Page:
There was yet another couple in Trollope’s book (more really, minor characters in the Wharton family comprise yet more): Mr and Mrs Sexty Parker. Sexty (David Ryall) is in the series, but not Mrs Parker. She is a real loss: with her we return to a character like Mrs Bunce, a working class woman and we see how her domestic common sense marriage works, and how the loss of money devastates it

Next up: 11:23


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Amy Adams as Julie blogging about cooking

Dear Friends,

Isobel and I took such pleasure in seeing Nora Ephron’s latest movie, Julie & Julia, that I thought I would blog about it, even if recommending it is quite unnecessary as I’ve gathered ours is such a common reaction, that this movie is something of a hit. I want to make visible somewhere on the Net that its popularity (or the reasons for this) compared to other womens’ movies, especially those which are thoroughly dissed by the popular media, is disquieting.

First, let me stress how much I enjoyed it. The double plot was inspired and bold: for like other women’s work it was not realistically coherent since the story of Julia Child (Meryl Streep really looking the part, and photographed to look much taller than everyone) and her husband, Paul Child (Stanley Tucci) takes place 40 years before that of Julie Powell (Amy Adams, she of Sunshine Cleaning) and hers, Eric (Chris Messina), and yet they are run in tandem and alternatively. So we could see how closely similar in basic events and needs is the life of an upper middle class woman, Julia, in the 1940s to that of a lower to middling class one, Julie, in 2003.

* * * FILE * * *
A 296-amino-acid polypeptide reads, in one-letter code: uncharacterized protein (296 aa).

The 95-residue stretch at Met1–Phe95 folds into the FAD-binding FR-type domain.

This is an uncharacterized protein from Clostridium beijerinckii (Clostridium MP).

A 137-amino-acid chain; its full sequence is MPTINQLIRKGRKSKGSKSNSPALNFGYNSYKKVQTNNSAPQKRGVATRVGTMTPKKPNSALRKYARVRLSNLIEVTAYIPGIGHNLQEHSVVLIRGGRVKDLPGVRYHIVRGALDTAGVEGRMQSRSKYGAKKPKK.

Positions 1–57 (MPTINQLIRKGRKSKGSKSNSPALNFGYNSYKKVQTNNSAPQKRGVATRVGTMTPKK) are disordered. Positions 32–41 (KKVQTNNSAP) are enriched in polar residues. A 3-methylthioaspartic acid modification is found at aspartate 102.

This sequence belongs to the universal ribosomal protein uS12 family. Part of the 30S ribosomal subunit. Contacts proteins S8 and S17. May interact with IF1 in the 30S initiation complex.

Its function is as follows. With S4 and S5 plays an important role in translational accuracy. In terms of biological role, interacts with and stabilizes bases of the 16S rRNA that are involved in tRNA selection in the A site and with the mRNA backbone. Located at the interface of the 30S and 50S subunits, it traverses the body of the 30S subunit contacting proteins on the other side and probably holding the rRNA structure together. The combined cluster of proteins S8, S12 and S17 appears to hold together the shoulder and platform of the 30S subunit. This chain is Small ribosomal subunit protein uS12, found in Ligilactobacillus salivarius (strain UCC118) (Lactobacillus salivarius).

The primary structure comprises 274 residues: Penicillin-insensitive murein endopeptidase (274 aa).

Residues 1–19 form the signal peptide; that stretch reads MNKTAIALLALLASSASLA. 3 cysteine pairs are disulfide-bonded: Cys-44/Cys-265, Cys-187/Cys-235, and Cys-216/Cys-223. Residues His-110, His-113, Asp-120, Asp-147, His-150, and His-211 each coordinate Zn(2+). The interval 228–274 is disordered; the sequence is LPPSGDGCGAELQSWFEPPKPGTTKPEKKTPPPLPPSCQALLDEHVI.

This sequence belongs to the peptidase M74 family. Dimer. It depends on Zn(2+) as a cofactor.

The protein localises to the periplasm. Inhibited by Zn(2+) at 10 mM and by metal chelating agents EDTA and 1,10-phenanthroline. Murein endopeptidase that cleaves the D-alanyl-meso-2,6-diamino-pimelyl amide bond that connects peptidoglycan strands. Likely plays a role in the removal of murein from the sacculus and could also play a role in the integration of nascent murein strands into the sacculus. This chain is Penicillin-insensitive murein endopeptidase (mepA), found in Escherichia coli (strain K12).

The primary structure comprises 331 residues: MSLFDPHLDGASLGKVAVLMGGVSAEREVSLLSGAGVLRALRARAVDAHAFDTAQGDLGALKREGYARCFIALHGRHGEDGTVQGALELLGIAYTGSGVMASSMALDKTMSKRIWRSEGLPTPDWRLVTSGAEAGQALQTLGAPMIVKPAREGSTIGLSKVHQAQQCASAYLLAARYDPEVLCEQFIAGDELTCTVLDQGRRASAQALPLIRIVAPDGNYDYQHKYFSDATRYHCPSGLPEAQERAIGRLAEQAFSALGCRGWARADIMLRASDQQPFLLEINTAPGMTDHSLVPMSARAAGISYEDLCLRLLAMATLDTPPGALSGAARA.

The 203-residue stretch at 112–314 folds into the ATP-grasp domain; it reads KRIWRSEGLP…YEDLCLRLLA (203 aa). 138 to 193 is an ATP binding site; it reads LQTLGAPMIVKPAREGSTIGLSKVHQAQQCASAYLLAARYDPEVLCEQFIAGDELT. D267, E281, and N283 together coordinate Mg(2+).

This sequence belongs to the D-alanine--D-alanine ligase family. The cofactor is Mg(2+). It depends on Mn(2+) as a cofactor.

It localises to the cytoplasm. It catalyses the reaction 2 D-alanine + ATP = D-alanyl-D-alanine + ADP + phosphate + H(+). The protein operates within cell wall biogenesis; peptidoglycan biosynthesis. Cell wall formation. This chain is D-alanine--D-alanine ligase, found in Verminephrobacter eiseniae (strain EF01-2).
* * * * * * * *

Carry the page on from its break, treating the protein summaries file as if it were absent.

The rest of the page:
The two premises: what happens in 2003 is Julie makes the mistake of going to lunch with 3 “close” friends (a la say The Women, Sex and the City, The Edge of Reason (Bridget Jones), Friends with Money and any number of women’s films), and is made to feel she’s a failure in life because her job is a minor one in a city corporation set up to help people whose lives were destroyed in the catastrophe of the World Trade Center. With her husband’s help and encouragement, she opens a blog and decides to spend the next year cooking each and everyone of Child’s recipes, and then writing a blog about it. This on top of her needed “day” job.

Julie, off to work in Manhattan

They eat at 10 at night, as her job is far away from their decidedly unglamorous 900 square foot apartment on the top floor of a building with a store in it in eastern or at least unfashionable Queens. Child’s recipes include desert:

Julie and Eric eating whipped chocolate